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Setting the Table: What's Wrong with Harry Kane?

Andrew M. Laird

Andrew M. Laird, the 2017 FSWA Soccer Writer of the Year, is RotoWire's Senior Soccer Editor and a fantasy football contributor. He is also a two-time finalist for the FSWA's Football Writer of the Year Award.

What’s Wrong with Harry Kane?

Harry Kane was a revelation last season, scoring 31 goals in all competitions, including 21 in Premier League play that trailed only Sergio Aguero (26) for the Golden Boot. However, Kane is scoreless through three matches this season, which has made fantasy owners, both in season-long games and daily formats, wondering what’s going on with the 22-year-old.

Kane finished fifth in the Premier League last season in shots (113) and fourth in shots on target (48), and while this season is still very young, he has dropped considerably in both categories. He has taken just eight shots through three matches, a total that is bettered by 19 other players (including Odion Ighalo, Bradley Johnson and Matt Ritchie), while his two shots on target has him tied for 36th (Crystal Palace's Bakary Sako had five last weekend alone). The added difficulty with these numbers is that if Kane isn’t scoring and his shots are limited, he’s providing little value in even daily formats because he doesn’t cross the ball much, doesn’t draw a lot of fouls and doesn’t get many assists (four last season).

Kane’s 25 percent shot accuracy (shots on target/shots taken) is well down from the 42.5-percent mark he had last season, and a lot of it is likely because teams recognize they need to start their defensive focus on stopping him rather than slowing Nacer Chadli or Christian Eriksen or August set-piece specialist Eric Dier. Kane’s production last season was incredibly special, but in the course of his career it was also very flukey. I said earlier this season that I would be shocked if Kane reached 20 goals again, not because I thought he could't do it (though that’s part of it), but also because it’s very rare for a player in the Premier League to reach that total in back-to-back seasons. Expecting a 22-year-old to accomplish that feat after one full season in the Premier League, plus playing internationally for the first time on the senior team, was always naive.

Is 15 goals possible for Kane? Sure. But I’d rather spend my FPL money on guys like Christian Benteke (£0.9 cheaper in FPL), Romelu Lukaku (£1.3 cheaper) or Bafetimbi Gomis (£2.2 cheaper).

Feed the Beast!

Speaking of Benteke, he has looked very good in a Liverpool kit the last two games after a quiet opener when he was clearly still adjusting to his new teammates. Benteke has a lot of quality skills in his game, but his best one is arguably his ability to win aerial duels, particularly close to goal. Benteke was limited at the beginning of last season as he was finishing up his recovery from a torn Achilles, but he still finished the 2014/15 season by leading the Premier League in aerial duals won with 187, 15 more than second-place Graziano Pelle despite starting only 26 matches and playing 955 fewer minutes than the Southampton striker.

Success at Liverpool was always going to involve manager Brendan Rodgers finding a way to feed balls to Benteke in the box, instead of Benteke trying to adjust to become more of a striker in the Luis Suarez or Daniel Sturridge style. Liverpool finished dead last in the Premier League in crosses from open play last season, so the addition of Benteke clearly required a change in strategy. Additionally, the purchase of right back Nathaniel Clyne only seemed to favor that strategy change, after he sent in 117 crosses last season, tying him for 12th in the entire league.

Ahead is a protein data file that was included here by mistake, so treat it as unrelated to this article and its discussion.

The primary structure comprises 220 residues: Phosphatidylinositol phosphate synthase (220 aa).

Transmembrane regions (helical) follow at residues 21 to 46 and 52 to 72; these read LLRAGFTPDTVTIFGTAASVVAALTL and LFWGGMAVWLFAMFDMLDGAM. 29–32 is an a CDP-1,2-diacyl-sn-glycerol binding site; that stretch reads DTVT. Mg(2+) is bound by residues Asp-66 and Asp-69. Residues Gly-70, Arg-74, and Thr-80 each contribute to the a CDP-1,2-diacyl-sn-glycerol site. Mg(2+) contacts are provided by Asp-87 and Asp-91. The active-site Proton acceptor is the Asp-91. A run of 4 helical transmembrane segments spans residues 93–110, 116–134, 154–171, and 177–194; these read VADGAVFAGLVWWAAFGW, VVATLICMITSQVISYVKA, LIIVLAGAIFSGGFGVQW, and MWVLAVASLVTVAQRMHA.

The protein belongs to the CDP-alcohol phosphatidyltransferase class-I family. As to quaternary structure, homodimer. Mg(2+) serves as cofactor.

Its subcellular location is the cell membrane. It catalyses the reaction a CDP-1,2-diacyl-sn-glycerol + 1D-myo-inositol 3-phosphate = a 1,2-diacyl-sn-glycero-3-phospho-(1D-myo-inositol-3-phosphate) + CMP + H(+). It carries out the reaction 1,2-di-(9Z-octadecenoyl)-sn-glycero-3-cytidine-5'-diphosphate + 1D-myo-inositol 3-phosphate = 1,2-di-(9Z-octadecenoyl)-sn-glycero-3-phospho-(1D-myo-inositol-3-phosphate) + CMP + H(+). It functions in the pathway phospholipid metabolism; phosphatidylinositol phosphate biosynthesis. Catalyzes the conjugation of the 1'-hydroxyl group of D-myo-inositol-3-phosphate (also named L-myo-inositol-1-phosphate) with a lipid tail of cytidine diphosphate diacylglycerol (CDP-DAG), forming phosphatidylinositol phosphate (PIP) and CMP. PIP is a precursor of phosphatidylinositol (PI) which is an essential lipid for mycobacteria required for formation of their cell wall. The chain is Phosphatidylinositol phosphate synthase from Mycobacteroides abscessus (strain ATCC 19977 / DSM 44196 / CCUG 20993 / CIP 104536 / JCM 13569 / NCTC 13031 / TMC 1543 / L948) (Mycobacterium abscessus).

So how are they doing through three matches? Just as bad as last year, as their 21 crosses from open play rank 20th out of 20 sides (Watford leads the Prem with 66).

Benteke has legitimate 20-goal potential, but if Rodgers isn't willing to play a style that gets the ball to Benteke in the air, he'll only have himself to blame when Benteke finishes with 12.

Very Touchy

An Arsenal midfielder leads the Premier League in total touches, touches in the final third and touches in the penalty box. What’s interesting is that it’s three different players:

Nacho Monreal (303) and Aaron Ramsey (294) are second and third in total touches, while Ozil is fifth (293). Only Swansea’s Jonjo Shelvey cracks the top-5 with 294 touches through three matches.

What’s impressive about Alexis’ touches in the penalty area is that he didn’t start the Premier League opener against West Ham, a 2-0 loss for the Gunners, because he was delayed in preseason following the Copa America. However, he’s been expectedly active in his two starts, with his 13 shots ranking third in the Prem behind just Philippe Coutinho (15) and Memphis Depay (14). Unfortunately for Arsenal, their high number of touches and Alexis’ activity have resulted in only two goals -- both of which came against Crystal Palace in Gameweek 2 -- as they’ve been held scoreless in two matches at the Emirates. Making matters worse, one of the two was an own-goal, though it surely doesn’t happen without an impressive effort from Alexis.

The talk of Arsenal needing a world-class striker is only met by the demand they sign a world-class defensive midfielder, and while there was plenty of chatter about Karim Benzema, it was clear that was never going to happen. Manager Arsene Wenger looks likely to stick with his current attacking group of Olivier Giroud (tied with Alexis in shots and tied for third in the Premier League in touches inside the penalty area), Theo Walcott and Danny Welbeck (knee), none of whom have the finishing power that would make you think “world class.” The addition of Petr Cech in goal was supposed to make the Gunners legitimate title contenders, but a lack of a proven goal scorer may continue to be what holds them back.